“Having a daughter does not make a man decent. Having a wife does not make a decent man. Treating people with dignity and respect makes a decent man.” – Rep. Alexandria Ocasio-Cortez
Dear Mr. Yoho,
When I was seven or eight, a group of boys in my grade school surrounded a young girl in our class. I walked with them slowly and looked on, feeling deep inside me the pressure to fit in, to put on the mask of approval of my peers, to act like one of the boys. They continued to tease this girl, saying words that I’d never uttered before, becoming physically violent. I did more than look on. I joined in.
I had been taught better. I knew better. I had been brought up with Christian values. I remember a Sunday school teacher showing a tube of toothpaste and saying that the words we choose come out of the tube of toothpaste but can never go back in. We memorized Ephesians 4:29 that day:
“Do not let any unwholesome talk come out of your mouths, but only what is helpful for building others up according to their needs, that it may benefit those who listen.” (NIV)
To this day, I am ridden with guilt and shame. Maybe you are too?
But all too often, the blushing cheeks of my guilt turn to anger or rage. I wonder if that is what happened to you.
“And when a decent man messes up, as we all are bound to do, he tries his best and does apologize. Not to save face, not to win a vote. He apologizes genuinely to repair and acknowledge the harm done so that we can all move on.” – Rep. Alexandria Ocasio-Cortez
For those of us who tend the identities or egos of white men, be it our own, or the white men around us, we must invite men into the confessional, both private and public. The mistreatment and abuse of women by men in this country, verbally, physically, and emotionally is a pandemic. It’s a toxic culture of inherited behavior that has caused incredible violence to women and establishes an economy for men to perform a role that gains points with other men.
As bell hooks writes in her book, The Will to Change: Men, Masculinity, and Love, “Learning to wear a mask is the first lesson in patriarchal masculinity that a boy learns. To indoctrinate boys into the rules of patriarchy, we force them to feel pain and deny their feelings.”
It’s a sin as old as Adam.
When the Lord God walked in the garden to confront Adam for eating the forbidden fruit, Adam’s response sounds familiar: “The woman whom you gave to be with me, she gave me fruit from the tree, and I ate.”
I can imagine the feeling before being confronted with something that Adam had done wrong. If Adam were a white man, the red may have rushed to his cheeks, blush. The telltale curtain of guilt and shame falling quickly on his face. But it’s the second action of Adam that is most curious. He moves so quickly into the secondary emotion, that it doesn’t even make it into the text. Adam defers. He blames the woman. He denies any wrong doing and ties the mask more tightly around his face, covering up any vulnerability, covering up any wrongdoing, covering up his own sense of humanity, and avoiding responsibility.
All too often white blush turn into white rage. The sins of the father visiting the sins of the son. Cain killed his brother Abel to maintain a mask of self-fulfilled righteousness. And his response, when the Lord confronted Cain? “I do not know. Am I my brother’s keeper?” Cain’s deferral even more clearly avoids responsibility for causing his brothers blood to cry out from the earth.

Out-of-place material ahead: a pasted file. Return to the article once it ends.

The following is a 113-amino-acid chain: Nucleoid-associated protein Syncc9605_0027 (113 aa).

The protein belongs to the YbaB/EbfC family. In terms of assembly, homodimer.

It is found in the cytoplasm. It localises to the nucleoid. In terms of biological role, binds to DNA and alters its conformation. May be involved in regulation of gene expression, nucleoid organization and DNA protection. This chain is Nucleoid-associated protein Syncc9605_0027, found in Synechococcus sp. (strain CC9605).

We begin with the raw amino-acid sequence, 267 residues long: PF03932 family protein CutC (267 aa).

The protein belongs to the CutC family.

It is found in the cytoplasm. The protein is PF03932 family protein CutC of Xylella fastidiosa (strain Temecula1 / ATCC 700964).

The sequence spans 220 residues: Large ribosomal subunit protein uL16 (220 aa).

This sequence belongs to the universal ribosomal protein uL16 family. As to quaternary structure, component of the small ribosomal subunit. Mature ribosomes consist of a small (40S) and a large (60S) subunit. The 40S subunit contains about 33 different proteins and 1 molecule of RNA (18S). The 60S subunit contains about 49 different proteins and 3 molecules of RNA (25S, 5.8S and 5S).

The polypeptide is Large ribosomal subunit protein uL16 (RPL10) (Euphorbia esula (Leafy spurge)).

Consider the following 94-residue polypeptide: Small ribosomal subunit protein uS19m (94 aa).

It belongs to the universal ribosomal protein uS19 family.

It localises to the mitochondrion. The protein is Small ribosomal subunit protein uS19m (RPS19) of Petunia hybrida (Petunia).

It’s a sin as old as Adam.
And that’s the thing about sin. We are caught up in it. Part of sin that is larger than our own actions—a toxic culture where men look strong when they insult, demonize, or demoralize others. But each of us also have responsibility for the actions that we commit, implicitly, complicity, and by our own will.
White men have responsibility to treat others with dignity and respect. White men have responsibility to apologize when they have wronged others—not a (non)apology that picks up props from some, but an apology that costs something. An apology that costs the respect of others and the trust that we’ve built. An apology that may cost a job or a seat or an opportunity.
This is necessary of each of us, not because of the women that surround us—our daughters or wives or mothers—but because each human being is created in the image of God and deserves dignity and respect.
Dear Mr. Yoho,
Once you squeeze the tube of toothpaste, you can’t get the words back in.
You said, “I cannot apologize for my passion, for loving my god, my family, and my country.”
No one is asking you to apologize for your love of God. You are being asked to apologize for calling another member of the House of Representatives a “fxxxxxx bxxxx.” The words fell to the floor and there is no getting them back in.
I don’t write to you as someone who has figured all this out. I write to you as another white man who has committed many awful sins toward the women in my life.
I will continue to make mistakes, but I will work to soften my reactions—feel the blush of guilt and shame, refuse the secondary white rage, and offer a real apology that costs me something. I will continue to work toward a future and a culture where women are not accosted at work, in the streets, or their homes.
Until each of us take responsibility for our own actions and reactions, we cannot begin to imagine challenging this culture of toxic masculinity that is as old as Adam.
Rev. Matthew Ian Fleming
Pastor of Teaching and Young Adults | St. Andrew Lutheran Church | Eden Prairie, MN
Facebook | @matthewianfleming
Instagram | @matthewianfleming
Podcast | alterguild
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